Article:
18 November 2006

The Bishop is coming

The Most Reverend George J. Lucas, Bishop of Springfield in Illinois, will be at St. Anthony of Padua parish this weekend for a Pastoral Visitation.

His Excellency will preach at all of the Masses this weekend (and celebrate most of them) and I will serve as the Master of Ceremonies, a role that I cherish and love very much. After the Masses he will visit with the parishioners. He will also attend the meeting of the
Dead Theologians Society.

Some weeks back, Bishop Lucas described his hopes for these pastoral visitations. You can read about them

Here is the welcome that I will give the Bishop at the beginning of the Masses:

Your Excellency,

May the Lord give you peace!

As you know, the Reverend Monsignor Leo J. Enlow, Vicar Forane and Pastor of St. Anthony of Padua parish is, regrettably, unable to be with us this evening. It is, therefore, my happy duty and honor as the Parochial Vicar of this parish to receive you in his name and in the name of our parishioners. With great joy do I welcome you and I greet you with affection.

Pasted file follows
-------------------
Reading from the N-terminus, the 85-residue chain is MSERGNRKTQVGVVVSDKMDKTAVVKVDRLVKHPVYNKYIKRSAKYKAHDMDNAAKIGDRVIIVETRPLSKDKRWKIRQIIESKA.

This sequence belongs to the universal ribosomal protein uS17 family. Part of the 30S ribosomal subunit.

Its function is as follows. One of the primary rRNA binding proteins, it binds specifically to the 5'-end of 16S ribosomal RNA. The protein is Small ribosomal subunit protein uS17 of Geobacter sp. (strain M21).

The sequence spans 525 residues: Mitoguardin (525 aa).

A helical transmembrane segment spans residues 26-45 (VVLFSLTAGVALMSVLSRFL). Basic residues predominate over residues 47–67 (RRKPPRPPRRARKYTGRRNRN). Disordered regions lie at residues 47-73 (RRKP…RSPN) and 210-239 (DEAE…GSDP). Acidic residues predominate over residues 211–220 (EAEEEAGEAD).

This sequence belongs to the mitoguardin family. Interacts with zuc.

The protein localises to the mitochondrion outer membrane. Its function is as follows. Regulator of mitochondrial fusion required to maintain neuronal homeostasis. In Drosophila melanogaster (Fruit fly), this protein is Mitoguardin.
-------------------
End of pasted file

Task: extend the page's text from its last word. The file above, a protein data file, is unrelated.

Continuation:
Most Reverend Father, in this, your first Pastoral Visitation to us, you come among us to exercise the tripartite ministry of governing, teaching and sanctifying which was entrusted to you by the great Pope John Paul II in the name of Jesus Christ, High Priest of the New and Eternal Covenant.

As the Successor to the Apostles, we, the faithful of your Diocese, look to your guidance and example as we seek to follow faithfully after Christ the Lord. We look to your crozier – to your shepherd’s staff – to gently prod us ever deeper into the mystery of Christ. We look, too, to the tails of your mitre – your hat that symbolizes the Ten Commandments – that fly behind you as you run the race and fight the good fight, leading us into the new and eternal Jerusalem (cf. I Corinthians 9:24-27). We run the race with you and, following after you, take courage and inspiration from your example. We look to you also as our father and listen with love and devotion to your words and your teaching.

We welcome you, dear Bishop, and thank you for your presence among us. Be assured of our constant prayers for you, that you may be formed ever more closely to the heart of the Good Shepherd that your ministry might bear fruit that will last (cf. John 15:16).

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